Review: 'Heavy Fire: Red Shadow' (PS4)

Review: 'Heavy Fire: Red Shadow' (PS4) MASTIFF GAMES

Years ago, when the quarter still ruled the world of video gaming, rail shooters where a small, yet fierce breed. Now, not so much. If you’re lucky enough to stumble on an arcade with some newer games you’ll find a lot of notable improvements. Ghostbusters, Walking Dead, even Tomb Raider now have their own respected machines. Which I wouldn’t say reinvent the genre, but at very least add something new to an old favorite. Even if you happen to see a Revolution X cabinet in the wild, I’d say you’d get your 50¢ worth. And it's in that very fine tradition that the Heavy Fire series has lasted.

Heavy Fire: Red Shadow is the fifth game in the series. The first game, Heavy Fire: Special Operations came out more than eight years ago to a less than stellar reception. And to give credit where it’s deserved, the developers in those games used any and all tools at their disposal. Releasing games on multiple platforms including the Nintendo Wii and 3DS, later including use of the PlayStation Move controllers on the PS3; the series has tried to create something special in all their releases. Now they have introduced the PlayStation VR into their series, a bold move, that like the previous titles stumbles.

Off the top, the game isn’t really pretty. The models are clunky and dated. Akin to PS2 models, shoulders and elbows look more like daggers jolting out of bodies and the textures seem very morphed. Even the rendered cutscenes are very simple but have an overall lackluster appearance. The environmental destruction is pretty satisfying, in later levels gasoline barrels, buildings, cars all the usual suspects are very much susceptible to gunfire, even if they don’t look all that great before or after the fact.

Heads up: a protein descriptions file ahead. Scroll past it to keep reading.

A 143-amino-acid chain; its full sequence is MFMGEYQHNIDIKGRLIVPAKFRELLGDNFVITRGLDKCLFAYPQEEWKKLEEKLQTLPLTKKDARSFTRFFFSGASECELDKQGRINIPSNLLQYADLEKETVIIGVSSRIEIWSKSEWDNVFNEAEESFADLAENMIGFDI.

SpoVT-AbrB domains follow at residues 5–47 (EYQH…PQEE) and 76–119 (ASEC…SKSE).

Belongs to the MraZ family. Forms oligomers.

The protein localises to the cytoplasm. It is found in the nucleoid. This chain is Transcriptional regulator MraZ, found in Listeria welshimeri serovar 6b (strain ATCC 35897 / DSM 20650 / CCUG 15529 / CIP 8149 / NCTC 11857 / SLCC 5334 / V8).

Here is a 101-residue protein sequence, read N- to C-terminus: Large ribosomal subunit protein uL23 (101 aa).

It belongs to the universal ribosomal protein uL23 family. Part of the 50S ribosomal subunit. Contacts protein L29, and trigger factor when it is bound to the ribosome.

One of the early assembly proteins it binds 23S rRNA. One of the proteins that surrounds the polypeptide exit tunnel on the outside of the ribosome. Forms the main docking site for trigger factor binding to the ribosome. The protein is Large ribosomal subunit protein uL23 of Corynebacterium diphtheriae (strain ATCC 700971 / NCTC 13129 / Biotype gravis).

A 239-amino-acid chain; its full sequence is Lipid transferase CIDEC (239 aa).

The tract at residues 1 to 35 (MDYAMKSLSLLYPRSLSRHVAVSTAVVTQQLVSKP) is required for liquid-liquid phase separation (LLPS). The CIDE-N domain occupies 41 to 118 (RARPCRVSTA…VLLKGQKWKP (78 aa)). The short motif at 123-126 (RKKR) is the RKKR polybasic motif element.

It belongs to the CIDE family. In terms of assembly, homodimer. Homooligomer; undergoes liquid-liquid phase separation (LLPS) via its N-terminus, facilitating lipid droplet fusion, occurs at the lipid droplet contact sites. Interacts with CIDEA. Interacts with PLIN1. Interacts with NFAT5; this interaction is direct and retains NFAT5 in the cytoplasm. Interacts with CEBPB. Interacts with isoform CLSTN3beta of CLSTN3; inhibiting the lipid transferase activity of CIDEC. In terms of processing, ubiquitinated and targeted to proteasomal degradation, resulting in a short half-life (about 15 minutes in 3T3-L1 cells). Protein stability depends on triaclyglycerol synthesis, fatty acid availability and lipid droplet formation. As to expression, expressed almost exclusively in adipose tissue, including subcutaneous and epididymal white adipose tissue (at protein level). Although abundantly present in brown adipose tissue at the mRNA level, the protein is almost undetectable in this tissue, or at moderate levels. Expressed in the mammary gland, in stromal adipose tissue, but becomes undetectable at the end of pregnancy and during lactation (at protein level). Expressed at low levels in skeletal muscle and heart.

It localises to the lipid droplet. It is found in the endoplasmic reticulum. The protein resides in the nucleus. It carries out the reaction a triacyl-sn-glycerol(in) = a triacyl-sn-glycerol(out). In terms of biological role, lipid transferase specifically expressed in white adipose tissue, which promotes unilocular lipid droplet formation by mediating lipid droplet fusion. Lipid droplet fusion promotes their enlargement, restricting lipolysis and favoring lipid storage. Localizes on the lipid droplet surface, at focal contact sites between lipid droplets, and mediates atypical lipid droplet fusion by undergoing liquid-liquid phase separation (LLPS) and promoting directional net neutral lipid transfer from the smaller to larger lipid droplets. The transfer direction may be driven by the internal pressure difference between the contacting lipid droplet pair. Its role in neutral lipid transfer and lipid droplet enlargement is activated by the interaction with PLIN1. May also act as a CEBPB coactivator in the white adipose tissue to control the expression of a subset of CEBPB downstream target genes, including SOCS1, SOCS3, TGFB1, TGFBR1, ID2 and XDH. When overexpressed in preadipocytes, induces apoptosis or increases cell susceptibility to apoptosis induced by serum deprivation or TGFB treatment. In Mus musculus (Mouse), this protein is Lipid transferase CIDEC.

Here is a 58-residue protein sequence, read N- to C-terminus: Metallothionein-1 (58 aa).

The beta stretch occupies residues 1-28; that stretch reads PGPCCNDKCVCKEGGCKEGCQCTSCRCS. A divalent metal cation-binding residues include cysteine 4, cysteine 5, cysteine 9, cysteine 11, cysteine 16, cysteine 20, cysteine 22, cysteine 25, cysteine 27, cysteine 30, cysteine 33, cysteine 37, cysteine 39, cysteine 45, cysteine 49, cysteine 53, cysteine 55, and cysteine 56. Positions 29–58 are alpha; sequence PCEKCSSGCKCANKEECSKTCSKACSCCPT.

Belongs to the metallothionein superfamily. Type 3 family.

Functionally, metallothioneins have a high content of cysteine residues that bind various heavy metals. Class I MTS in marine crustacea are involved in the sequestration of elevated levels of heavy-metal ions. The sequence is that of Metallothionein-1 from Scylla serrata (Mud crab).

The voice acting is also something else. It’s just campy; and I say that as a fan of Steven Seagal films, all of them, even the one with Ja Rule. This voice overs just walk a line of trying too hard and not caring enough. The opening monologue are so very easy to zone out of, and that’s the major arch of the entire game right there.

That story is, well, forgettable. Something-something, North Korea, something something here's a gun soldier. Again, I enjoy films like Marked for Death and can remember, off the top of my head no less, the main villain, it was Screwface. But I can’t remember why I’m mowing down hundreds of men other than, they’re bad, I think?

As for the gameplay, unlike the previous titles in Heavy Fire, your locked into a mounted machine gun, able to turn 360 degrees, however most the action will be directly in front or just to the left or right of you. Again, it was sad to see some of the cooler moments of previous games, such as running directly into a firefight, completely missing, instead being stuck in a single position. The game also only uses the controller, so you don’t even get the satisfaction of submersive gameplay to aim, but rather moving your thumbs around and holding R2.

By far the most egregious element to this game is the the levels. 8 stages where you kill 15 waves of bad guys. That’s every mission. 15, no more no less. There are a few side-missions but nothing more than kill streaks and using your rockets, which for the record I have no idea were the rockets shoot from they just kinda go. It’s mind numbing by the half-way mark.

There is an RPG element to the game! You can upgrade your machine guns, rockets and supply drops. And rather quickly you can unlock perk to regenerate life, which after you do pretty much breaks the game. You are now invincible. You can’t die and you’re stuck shooting wave after wave after wave of hard to see blocky spots for a war in which you have no idea why you are fighting. Makes it seem rather poetic when put that way.

I will give the game some credit. It’s a simple game, with simple elements that will appeal to a very young audience. Easy to play, hard to die. But, that said, the game is rated for a teen audience.

Final score: 3 out of 10

A copy of the game was provided for the purpose of review.

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